The Derbyshire Churches in Partnership with The Church of North
Lorna Bale's visit to Calcutta (Kolkata)
January to April 2012
I think of myself as an adventurous person but when I touched down at Kolkata airport even I was a little nervous because I had absolutely no idea what awaited me.
Before I even packed my bag it became clear that requesting detailed information about my trip was futile. I knew that the Bishop had plans for me,
and that was about it. Where I was going to live, what I was going to do, if I was going to be picked up at the airport....I had no idea about any of it.
However, as soon as I met Father Nigel Pope and Reverend James I knew I had nothing to worry about.
From that moment I was looked after as though I were a member of everyone’s family as well as being a most honoured guest.
To be honest it took a while for me to get used to this position, being treated with great reverence before I had done anything at all to deserve it,
but I was a young woman alone in a country far away from my home and they felt it was their duty to take care of me and make me feel loved and they absolutely did that.
I have to say I was astonished at the outpouring of genuine love and affection towards me.
I was living in a large apartment right next door to Father Nigel’s family, in the grounds of the newly refurbished St James’ church.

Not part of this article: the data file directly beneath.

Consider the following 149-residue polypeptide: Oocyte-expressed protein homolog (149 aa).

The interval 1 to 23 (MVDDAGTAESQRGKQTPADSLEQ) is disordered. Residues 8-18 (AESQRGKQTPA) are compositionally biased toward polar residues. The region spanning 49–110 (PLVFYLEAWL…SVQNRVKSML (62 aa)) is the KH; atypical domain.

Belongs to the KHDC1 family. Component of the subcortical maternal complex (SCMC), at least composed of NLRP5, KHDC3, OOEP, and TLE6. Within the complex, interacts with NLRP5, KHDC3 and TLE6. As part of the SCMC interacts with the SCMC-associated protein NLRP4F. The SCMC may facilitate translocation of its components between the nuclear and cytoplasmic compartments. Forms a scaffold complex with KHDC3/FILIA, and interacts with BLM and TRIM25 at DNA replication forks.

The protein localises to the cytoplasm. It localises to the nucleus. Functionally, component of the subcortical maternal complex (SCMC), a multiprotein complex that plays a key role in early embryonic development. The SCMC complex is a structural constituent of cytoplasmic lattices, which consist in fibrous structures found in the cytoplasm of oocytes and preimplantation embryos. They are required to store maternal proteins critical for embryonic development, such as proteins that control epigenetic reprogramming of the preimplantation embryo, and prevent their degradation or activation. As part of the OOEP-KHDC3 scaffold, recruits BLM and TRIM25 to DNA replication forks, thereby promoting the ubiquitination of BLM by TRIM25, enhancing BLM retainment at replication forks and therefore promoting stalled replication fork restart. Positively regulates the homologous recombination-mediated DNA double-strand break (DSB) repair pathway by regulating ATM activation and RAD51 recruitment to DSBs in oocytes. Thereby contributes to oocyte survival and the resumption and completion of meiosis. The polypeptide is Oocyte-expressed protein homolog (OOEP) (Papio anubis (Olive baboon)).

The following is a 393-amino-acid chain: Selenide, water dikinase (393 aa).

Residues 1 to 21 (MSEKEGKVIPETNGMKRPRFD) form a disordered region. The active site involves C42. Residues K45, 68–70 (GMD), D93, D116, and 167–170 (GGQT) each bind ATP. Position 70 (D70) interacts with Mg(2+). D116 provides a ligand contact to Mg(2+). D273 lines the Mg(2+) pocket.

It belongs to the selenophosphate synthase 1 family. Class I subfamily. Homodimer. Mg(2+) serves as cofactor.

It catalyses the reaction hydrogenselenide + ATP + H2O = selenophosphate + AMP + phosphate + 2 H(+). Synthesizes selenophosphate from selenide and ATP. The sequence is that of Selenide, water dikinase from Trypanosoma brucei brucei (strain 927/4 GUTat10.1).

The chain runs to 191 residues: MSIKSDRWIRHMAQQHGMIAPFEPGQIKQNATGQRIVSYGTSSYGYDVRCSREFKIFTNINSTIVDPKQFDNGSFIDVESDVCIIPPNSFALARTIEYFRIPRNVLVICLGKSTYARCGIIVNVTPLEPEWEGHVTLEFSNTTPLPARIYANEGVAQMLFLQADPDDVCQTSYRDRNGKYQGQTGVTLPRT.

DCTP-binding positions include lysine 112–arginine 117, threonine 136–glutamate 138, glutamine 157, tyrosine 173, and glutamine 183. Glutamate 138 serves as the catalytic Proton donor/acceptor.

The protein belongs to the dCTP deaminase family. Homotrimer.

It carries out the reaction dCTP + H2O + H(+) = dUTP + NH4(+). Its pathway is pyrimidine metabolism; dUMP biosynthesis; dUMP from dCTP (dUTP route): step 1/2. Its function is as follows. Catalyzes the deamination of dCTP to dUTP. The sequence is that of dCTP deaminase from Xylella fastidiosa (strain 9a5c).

It was an ideal place for me to stay because there were two families nearby, the Popes downstairs with their young children and the Banerjees upstairs with their daughter in her 20s.
There was also St Monica House in the grounds where people came from all over the world to stay while they were volunteering with Mother Teresa’s charity which is just down the road.
So whatever company I sought, it was there! I became quite close with all of them; the little children were especially hard to leave!
After a few days of uncertainty (I just had to relax into not knowing what was going to happen!) it was decided that I would visit a different school
for each of the three months I was staying in India and it was up to each school to use me however best they saw fit.
I spent the end of January and all of February enjoying the gorgeous weather right next door in the junior section of St James’ school for boys.
This is a school which sees itself as one of the elite schools of Kolkata and attracts students from middle to upper class families.
It is a very popular school and tries to take in as many students as possible to take advantage of this with the result that class sizes are huge,
55 – 60 is a very normal class. It took a couple of weeks for the staff to accept that I actually wanted to help and not just be lead around and feted
as the prize international visitor but eventually I settled down into a routine of working as a teaching assistant in English classes as well as doing a bit of substitution work where needed.
As in all the schools the children were extremely well behaved given the class sizes and very motivated to succeed. Nevertheless it was quite painful for me